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Hey Jim,

I’m not sure that Bob was after SETI in particular; Tyson’s article was about the electromagnetic spectrum generally. But you raise some interesting issues.

[quote author=“jimmiekeyes”]SETI is assumed by many of those who have heard of it to be looking for messages from outer space. In point of fact it is looking for any electromagnetic emissions of the kind you mention. The sort we are pumping out in huge quantities with our radio and television broadcasts.

A discovery of that sort is far more likely than a message aimed at us. The time travel restriction due to the distances involved makes the prospect of a message quite dim.
Jim

Yes, the problem with this is that our TV broadcasts are comparatively weak. I recall going to a talk many years ago with someone in the SETI program who said that basically our radio telescopes could only hope to pick up equivalent TV/radio traffic from very nearby stars ... (and even then it would be overwhelmed by our own TV/radio “noise” so it would be impossible to hear, unless we could build a radio telescope on the far side of the moon).

So I think our present SETI aim is to assume that the distant civilizations are beaming the messages in our precise direction with some sort of high-powered focused signal, like lasers or focused radio beams.

But is it really so likely that an alien civilization would beam out focused messages towards us? Remember, we have to assume they would be far enough away that our TV/radio traffic would have dissipated before reaching them ... or wouldn’t have had time to reach them at all.

Basically we have to assume they are sending out these beacons in all directions in the hopes of getting a response back.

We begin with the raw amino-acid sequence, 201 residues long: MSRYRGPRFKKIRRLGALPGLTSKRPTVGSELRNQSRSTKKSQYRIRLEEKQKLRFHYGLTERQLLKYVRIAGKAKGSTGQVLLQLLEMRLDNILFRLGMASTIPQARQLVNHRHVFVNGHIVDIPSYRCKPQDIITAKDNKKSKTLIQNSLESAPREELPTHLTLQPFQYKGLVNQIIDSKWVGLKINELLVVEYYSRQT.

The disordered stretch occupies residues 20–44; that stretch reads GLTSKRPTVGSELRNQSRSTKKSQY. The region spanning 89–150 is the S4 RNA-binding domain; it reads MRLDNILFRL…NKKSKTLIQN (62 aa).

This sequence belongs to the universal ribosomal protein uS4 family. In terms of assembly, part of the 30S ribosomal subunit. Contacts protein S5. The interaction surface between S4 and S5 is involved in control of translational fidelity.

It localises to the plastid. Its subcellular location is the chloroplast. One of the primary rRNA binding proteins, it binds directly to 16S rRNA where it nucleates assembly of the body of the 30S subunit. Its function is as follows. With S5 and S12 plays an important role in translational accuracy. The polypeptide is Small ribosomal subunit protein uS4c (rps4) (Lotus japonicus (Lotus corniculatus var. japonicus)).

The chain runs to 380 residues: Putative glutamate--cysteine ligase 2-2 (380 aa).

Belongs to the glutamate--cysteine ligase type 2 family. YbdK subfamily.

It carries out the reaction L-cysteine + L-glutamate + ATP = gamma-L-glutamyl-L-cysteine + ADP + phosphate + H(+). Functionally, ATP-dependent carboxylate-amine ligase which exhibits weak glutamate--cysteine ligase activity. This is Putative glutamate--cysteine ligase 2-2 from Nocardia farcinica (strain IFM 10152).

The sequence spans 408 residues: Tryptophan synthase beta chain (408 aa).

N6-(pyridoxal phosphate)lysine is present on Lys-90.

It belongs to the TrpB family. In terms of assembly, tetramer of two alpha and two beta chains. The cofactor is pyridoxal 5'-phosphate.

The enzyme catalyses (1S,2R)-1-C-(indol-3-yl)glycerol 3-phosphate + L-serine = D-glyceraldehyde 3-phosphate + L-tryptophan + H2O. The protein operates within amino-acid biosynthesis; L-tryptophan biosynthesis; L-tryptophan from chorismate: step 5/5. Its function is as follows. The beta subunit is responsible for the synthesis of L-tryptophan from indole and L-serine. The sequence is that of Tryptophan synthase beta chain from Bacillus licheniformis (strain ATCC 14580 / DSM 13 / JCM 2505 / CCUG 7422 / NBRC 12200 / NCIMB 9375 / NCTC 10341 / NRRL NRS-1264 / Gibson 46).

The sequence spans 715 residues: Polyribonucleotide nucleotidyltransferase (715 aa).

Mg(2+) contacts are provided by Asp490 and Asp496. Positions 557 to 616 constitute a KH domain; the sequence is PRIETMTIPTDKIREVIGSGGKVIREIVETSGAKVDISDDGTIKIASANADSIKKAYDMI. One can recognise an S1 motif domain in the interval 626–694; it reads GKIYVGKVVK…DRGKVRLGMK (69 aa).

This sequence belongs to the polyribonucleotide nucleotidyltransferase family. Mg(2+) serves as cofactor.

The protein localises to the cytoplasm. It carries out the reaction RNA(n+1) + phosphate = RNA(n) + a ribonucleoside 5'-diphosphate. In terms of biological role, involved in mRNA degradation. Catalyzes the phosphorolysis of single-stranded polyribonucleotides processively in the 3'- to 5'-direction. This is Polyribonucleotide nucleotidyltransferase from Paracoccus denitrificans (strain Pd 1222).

Doesn’t sound too likely to me ...

:(

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Posted: 12 June 2006 04:25 AM   [ Ignore ]   [ # 3 ]
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Yes Doug,
SETI is listening for a very unlikely event simply put by you in connection with the non-specific radio and television emissions and the specific beamed emissions somehow assumed to be going on somewhere.

Why we assume that is the case is beyond me - we’re not doing it why assume some other society is?

However I understood we (SETI) had time on the best of the radio telescopes so the weak signals might arrive and later be sorted out of the noisy background by software designed for the purpose.

I support the effort nonetheless.
Jim

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Our lives begin to end the day we become silent about things that matter. (MLK Jr.)

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Posted: 12 June 2006 05:00 AM   [ Ignore ]   [ # 4 ]
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As I understand it, they aren’t looking in the same part of the electromagnetic spectrum as earth-bound TV and Radio, since those are just too noisy and would swamp the listening apparatus. They are looking around the so-called “hydrogen water hole” I think ...

Anyhow for more see here . Especially this which is very interesting:

“For us to detect an alien civilization 100 light years away that is broadcasting “omnidirectionally”, that is, in all directions, the aliens would have to be using a transmitter power equivalent to several thousand times the entire current power-generating capacity of the entire Earth.”

... so we basically have to assume they aren’t broadcasting omnidirectionally, but rather with a focused beam ...

Similarly, we are broadcasting “omnidirectionally” with TV and Radio. So this implies that our TV/radio broadcasts would only be detectable at well under 100 light years’ distance.

Agree with you, Jim, that SETI is a worthwhile effort. Just wish it was more likely to be successful ...